Photo by  believekevin on Flickr 

Photo by believekevin on Flickr

Ah, Christian Slater. In 1990 you hijacked your local airwaves (and our hearts) in Pump Up The Volume. Now thanks to the free flow of information on the web, anyone can start their own pirate radio station. Here’s all you need to become your city’s favorite underground shock jock.

This article is a wiki. Got extra advice? Log in and add it.




A Word on Legality Issues

Depending on where you are in the world, there are a few different things that make pirate broadcasts illegal. The cardinal sin stateside (as far as the FCC is concerned) is broadcasting on unlicensed radio spectrum. Although the FCC is often a buzzkill, in many ways its rules regarding pirate broadcasts make sense. If a high powered transmitter lands in the hands of a reckless amateur, all sorts of havoc can be wreaked on local radio communication. This can not only cause problems in the public safety sector (fire, police, emergency services), but it’s also likely to disrupt the transmissions of legit broadcasters who actually paid for their chunk of licensed spectrum.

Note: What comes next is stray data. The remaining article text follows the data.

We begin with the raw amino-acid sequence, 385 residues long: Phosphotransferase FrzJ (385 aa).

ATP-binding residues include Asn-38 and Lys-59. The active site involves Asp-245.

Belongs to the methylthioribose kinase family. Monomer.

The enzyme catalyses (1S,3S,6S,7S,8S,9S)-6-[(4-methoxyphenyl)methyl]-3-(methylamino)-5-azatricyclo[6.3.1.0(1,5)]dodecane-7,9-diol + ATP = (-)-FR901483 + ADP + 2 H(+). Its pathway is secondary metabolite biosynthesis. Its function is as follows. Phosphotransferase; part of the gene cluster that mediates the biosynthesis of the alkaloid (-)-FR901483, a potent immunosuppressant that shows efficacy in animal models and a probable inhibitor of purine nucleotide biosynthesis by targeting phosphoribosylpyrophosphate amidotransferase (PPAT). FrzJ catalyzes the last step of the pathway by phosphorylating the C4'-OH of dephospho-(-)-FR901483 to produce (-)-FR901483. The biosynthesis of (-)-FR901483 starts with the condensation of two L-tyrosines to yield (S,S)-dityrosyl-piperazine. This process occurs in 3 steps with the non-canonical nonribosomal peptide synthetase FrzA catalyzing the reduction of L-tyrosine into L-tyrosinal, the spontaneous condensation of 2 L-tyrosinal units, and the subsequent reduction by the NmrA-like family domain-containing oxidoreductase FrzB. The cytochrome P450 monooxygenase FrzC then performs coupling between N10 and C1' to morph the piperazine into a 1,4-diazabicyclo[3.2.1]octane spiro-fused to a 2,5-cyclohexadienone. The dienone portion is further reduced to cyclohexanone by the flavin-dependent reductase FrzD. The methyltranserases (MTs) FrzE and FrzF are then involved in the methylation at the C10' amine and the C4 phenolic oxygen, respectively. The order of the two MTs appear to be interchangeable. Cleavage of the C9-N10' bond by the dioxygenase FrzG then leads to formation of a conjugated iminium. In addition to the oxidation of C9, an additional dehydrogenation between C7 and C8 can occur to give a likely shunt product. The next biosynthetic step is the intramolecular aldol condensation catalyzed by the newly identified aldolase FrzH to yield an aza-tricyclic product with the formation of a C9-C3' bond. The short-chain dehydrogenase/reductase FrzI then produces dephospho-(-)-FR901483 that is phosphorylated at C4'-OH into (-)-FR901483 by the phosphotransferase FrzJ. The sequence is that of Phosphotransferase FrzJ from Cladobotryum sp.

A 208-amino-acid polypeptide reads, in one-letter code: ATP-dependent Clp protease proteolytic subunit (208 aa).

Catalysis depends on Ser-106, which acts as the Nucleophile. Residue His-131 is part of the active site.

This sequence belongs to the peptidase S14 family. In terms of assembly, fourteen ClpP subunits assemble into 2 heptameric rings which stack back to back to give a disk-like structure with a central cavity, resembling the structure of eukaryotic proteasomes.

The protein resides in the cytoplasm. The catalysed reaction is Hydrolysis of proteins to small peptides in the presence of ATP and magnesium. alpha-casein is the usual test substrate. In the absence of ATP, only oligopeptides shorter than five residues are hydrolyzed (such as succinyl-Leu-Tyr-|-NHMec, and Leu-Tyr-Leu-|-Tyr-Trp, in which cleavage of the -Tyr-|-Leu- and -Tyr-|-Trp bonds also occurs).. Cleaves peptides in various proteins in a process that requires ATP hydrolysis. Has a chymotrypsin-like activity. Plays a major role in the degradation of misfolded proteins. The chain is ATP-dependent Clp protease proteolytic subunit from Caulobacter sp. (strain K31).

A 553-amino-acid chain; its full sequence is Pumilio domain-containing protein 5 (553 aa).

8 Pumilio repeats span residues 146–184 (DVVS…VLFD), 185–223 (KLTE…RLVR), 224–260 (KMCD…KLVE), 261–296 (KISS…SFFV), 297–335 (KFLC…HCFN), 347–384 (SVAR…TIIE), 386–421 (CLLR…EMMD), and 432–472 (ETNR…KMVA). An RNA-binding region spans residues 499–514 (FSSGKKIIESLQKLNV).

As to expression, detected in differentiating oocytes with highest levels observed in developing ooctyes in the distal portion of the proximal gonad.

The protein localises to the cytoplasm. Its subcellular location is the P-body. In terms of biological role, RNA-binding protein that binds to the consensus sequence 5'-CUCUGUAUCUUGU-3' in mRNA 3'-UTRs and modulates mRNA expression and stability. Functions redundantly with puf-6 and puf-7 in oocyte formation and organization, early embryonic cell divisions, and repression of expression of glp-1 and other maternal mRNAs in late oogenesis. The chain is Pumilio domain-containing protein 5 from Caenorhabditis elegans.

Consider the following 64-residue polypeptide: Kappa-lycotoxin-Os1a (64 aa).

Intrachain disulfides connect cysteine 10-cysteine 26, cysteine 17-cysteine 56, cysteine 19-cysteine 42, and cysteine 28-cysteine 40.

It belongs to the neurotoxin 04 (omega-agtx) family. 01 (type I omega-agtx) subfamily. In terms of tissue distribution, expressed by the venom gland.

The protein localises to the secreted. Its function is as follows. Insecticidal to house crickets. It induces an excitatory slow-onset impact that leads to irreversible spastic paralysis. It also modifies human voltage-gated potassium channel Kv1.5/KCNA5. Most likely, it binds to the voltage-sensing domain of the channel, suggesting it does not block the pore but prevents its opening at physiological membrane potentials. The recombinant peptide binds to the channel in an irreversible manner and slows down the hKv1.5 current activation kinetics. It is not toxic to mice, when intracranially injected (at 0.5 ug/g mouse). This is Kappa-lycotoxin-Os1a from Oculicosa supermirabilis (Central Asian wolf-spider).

Also, there’s the issue of royalties. Setting up your own “All ‘Aqualung,’ All the Time” station might sound great, but if your transmission is located it’s likely that the record industry will want a piece of the action. Depending on how flagrant the offense, pirate broadcasters can be hit with a combination of back royalties and fines — and that’s on top of financial beating the FCC dishes out. Naturally, we wouldn’t condone illegal conduct of this type, but we imagine that this information might be useful for hobbyists.